WATCH: UK first in the world to approve BioNTech/Pfizer vaccine
The Medicines and Healthcare Regulatory Agency decision is “based on a rolling submission, including data from the Phase 3 clinical study, which demonstrated a vaccine efficacy rate of 95%,” the companies said in a press announcement.
“The government has today accepted the recommendation from the independent Medicines and Healthcare products Regulatory Agency to approve Pfizer-BioNTech’s COVID-19 vaccine for use,” the government said. “The vaccine will be made available across the UK from next week.”
The Pfizer/BioNTech vaccine requires super-cold storage of -70C. However, it can be stored for up to five days at 2-8°C, which is possible in a normal fridge.
Since the first priority groups for vaccination are care home residents, who might not be able to travel to a hospital or vaccination centre, being able to store the vaccine at normal fridge temperatures for a few days means it could potentially be brought to them.
The British government will purchase 40 million doses of the vaccine. The first batch of deliveries to the UK will start next week. Health minister Matt Hancock has said that the first 10 million doses will be delivered this year.
“From early next week we will start the programme of vaccinating people against COVID-19 here in this country,” Hancock told Sky News on Wednesday, calling the approval “fantastic news.”
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“Today’s emergency use authorisation in the UK marks a historic moment in the fight against COVID-19. This authorisation is a goal we have been working toward since we first declared that science will win, and we applaud the MHRA for their ability to conduct a careful assessment and take timely action to help protect the people of the UK,” said Albert Bourla, the chairman and chief executive officer of Pfizer.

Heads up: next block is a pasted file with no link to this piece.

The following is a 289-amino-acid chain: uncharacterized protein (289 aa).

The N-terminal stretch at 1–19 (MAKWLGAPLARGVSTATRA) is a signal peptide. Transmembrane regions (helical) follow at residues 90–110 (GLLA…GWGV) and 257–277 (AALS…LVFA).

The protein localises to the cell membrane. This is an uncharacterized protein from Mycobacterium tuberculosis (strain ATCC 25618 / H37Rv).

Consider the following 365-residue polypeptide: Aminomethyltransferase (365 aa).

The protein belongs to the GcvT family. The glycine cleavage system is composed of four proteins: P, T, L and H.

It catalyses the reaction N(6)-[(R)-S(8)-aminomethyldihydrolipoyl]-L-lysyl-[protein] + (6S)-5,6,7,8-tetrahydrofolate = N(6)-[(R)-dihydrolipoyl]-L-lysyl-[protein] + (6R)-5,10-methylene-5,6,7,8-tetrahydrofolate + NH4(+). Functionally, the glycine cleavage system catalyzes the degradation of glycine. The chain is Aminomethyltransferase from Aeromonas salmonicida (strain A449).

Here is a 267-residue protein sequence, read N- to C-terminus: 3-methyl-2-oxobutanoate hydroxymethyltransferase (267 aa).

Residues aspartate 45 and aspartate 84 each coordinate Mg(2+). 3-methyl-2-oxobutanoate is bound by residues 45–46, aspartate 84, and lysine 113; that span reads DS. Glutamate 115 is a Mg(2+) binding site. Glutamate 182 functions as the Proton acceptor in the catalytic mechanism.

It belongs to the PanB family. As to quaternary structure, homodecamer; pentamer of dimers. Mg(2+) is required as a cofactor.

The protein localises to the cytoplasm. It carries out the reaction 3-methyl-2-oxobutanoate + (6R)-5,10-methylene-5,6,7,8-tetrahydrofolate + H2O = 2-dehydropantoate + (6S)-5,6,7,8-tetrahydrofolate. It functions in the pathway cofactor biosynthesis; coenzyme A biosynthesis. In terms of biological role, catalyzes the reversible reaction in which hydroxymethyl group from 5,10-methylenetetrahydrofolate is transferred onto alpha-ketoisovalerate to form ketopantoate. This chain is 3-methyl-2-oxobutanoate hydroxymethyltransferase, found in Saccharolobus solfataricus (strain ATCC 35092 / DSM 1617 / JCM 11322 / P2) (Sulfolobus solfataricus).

“The emergency use authorisation in the UK will mark the first time citizens outside of the trials will have the opportunity to be immunised against COVID-19,” said BioNTech founder and CEO Ugur Sahin.
“The data submitted to regulatory agencies around the world are the result of a scientifically rigorous and highly ethical research and development programme,” Sahin said.
BioNTech and Pfizer also submitted their vaccine for conditional approval with the European Medicines Agency (EMA) on Tuesday (1 December). They also applied for emergency approval to the US Food and Drugs Administration on 20 November.
Pfizer/BioNTech announced on 18 November that their vaccine protected 95% of people from COVID-19, and that it was equally effective across all ethnicities.
The EMA said on Monday that it will decide on authorisation of the Pfizer/BioNTech vaccine by 29 December. Then the European Commission will issue final authorisation for the vaccine to be distributed to EU countries.
On Monday (30 November), US-based Moderna (MRNA) also submitted its vaccine to the EU and US regulators for emergency approval. Final data analysis from Moderna’s large-scale trial found its vaccine to be 94.1% effective at protecting people from the virus.
The UK government has also bought 7 million doses of the Moderna vaccine.
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